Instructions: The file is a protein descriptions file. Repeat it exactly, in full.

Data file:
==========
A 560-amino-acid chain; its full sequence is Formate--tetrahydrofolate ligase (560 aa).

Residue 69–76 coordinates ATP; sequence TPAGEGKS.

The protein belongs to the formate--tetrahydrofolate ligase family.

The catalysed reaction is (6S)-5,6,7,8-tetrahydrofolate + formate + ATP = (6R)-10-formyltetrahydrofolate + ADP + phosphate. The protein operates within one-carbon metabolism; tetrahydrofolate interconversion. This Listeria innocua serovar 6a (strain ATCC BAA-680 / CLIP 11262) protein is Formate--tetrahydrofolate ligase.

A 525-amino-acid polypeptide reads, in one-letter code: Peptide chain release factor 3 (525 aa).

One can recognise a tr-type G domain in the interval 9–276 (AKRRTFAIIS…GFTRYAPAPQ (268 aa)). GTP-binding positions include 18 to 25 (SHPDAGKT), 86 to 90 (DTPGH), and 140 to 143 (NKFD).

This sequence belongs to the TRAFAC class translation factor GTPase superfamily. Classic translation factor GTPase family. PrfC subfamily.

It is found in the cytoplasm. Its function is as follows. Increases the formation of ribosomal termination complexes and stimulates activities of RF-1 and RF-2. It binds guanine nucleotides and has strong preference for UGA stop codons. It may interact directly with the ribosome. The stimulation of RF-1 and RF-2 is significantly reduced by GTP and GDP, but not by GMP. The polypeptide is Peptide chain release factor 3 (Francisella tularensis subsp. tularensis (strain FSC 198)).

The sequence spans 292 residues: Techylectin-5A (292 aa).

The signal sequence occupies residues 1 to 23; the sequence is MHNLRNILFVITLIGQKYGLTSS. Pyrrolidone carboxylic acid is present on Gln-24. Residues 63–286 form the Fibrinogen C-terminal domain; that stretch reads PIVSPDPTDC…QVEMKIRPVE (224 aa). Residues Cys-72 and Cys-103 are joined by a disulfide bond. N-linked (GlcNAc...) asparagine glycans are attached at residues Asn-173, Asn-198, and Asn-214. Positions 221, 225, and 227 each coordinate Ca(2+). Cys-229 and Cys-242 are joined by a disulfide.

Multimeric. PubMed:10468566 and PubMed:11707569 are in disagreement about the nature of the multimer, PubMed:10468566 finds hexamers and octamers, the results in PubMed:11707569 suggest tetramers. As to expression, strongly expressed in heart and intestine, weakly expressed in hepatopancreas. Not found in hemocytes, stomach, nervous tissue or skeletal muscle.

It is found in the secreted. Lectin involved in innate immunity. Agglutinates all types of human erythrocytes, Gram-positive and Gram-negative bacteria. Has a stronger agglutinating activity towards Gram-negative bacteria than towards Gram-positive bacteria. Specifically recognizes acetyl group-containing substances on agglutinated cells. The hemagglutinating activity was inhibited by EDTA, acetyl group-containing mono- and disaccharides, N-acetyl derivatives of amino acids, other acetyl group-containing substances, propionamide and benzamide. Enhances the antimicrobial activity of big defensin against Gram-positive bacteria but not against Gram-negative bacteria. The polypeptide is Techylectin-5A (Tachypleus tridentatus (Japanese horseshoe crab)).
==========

A 560-amino-acid chain; its full sequence is Formate--tetrahydrofolate ligase (560 aa).

Residue 69–76 coordinates ATP; sequence TPAGEGKS.

The protein belongs to the formate--tetrahydrofolate ligase family.

The catalysed reaction is (6S)-5,6,7,8-tetrahydrofolate + formate + ATP = (6R)-10-formyltetrahydrofolate + ADP + phosphate. The protein operates within one-carbon metabolism; tetrahydrofolate interconversion. This Listeria innocua serovar 6a (strain ATCC BAA-680 / CLIP 11262) protein is Formate--tetrahydrofolate ligase.

A 525-amino-acid polypeptide reads, in one-letter code: Peptide chain release factor 3 (525 aa).

One can recognise a tr-type G domain in the interval 9–276 (AKRRTFAIIS…GFTRYAPAPQ (268 aa)). GTP-binding positions include 18 to 25 (SHPDAGKT), 86 to 90 (DTPGH), and 140 to 143 (NKFD).

This sequence belongs to the TRAFAC class translation factor GTPase superfamily. Classic translation factor GTPase family. PrfC subfamily.

It is found in the cytoplasm. Its function is as follows. Increases the formation of ribosomal termination complexes and stimulates activities of RF-1 and RF-2. It binds guanine nucleotides and has strong preference for UGA stop codons. It may interact directly with the ribosome. The stimulation of RF-1 and RF-2 is significantly reduced by GTP and GDP, but not by GMP. The polypeptide is Peptide chain release factor 3 (Francisella tularensis subsp. tularensis (strain FSC 198)).

The sequence spans 292 residues: Techylectin-5A (292 aa).

The signal sequence occupies residues 1 to 23; the sequence is MHNLRNILFVITLIGQKYGLTSS. Pyrrolidone carboxylic acid is present on Gln-24. Residues 63–286 form the Fibrinogen C-terminal domain; that stretch reads PIVSPDPTDC…QVEMKIRPVE (224 aa). Residues Cys-72 and Cys-103 are joined by a disulfide bond. N-linked (GlcNAc...) asparagine glycans are attached at residues Asn-173, Asn-198, and Asn-214. Positions 221, 225, and 227 each coordinate Ca(2+). Cys-229 and Cys-242 are joined by a disulfide.

Multimeric. PubMed:10468566 and PubMed:11707569 are in disagreement about the nature of the multimer, PubMed:10468566 finds hexamers and octamers, the results in PubMed:11707569 suggest tetramers. As to expression, strongly expressed in heart and intestine, weakly expressed in hepatopancreas. Not found in hemocytes, stomach, nervous tissue or skeletal muscle.

It is found in the secreted. Lectin involved in innate immunity. Agglutinates all types of human erythrocytes, Gram-positive and Gram-negative bacteria. Has a stronger agglutinating activity towards Gram-negative bacteria than towards Gram-positive bacteria. Specifically recognizes acetyl group-containing substances on agglutinated cells. The hemagglutinating activity was inhibited by EDTA, acetyl group-containing mono- and disaccharides, N-acetyl derivatives of amino acids, other acetyl group-containing substances, propionamide and benzamide. Enhances the antimicrobial activity of big defensin against Gram-positive bacteria but not against Gram-negative bacteria. The polypeptide is Techylectin-5A (Tachypleus tridentatus (Japanese horseshoe crab)).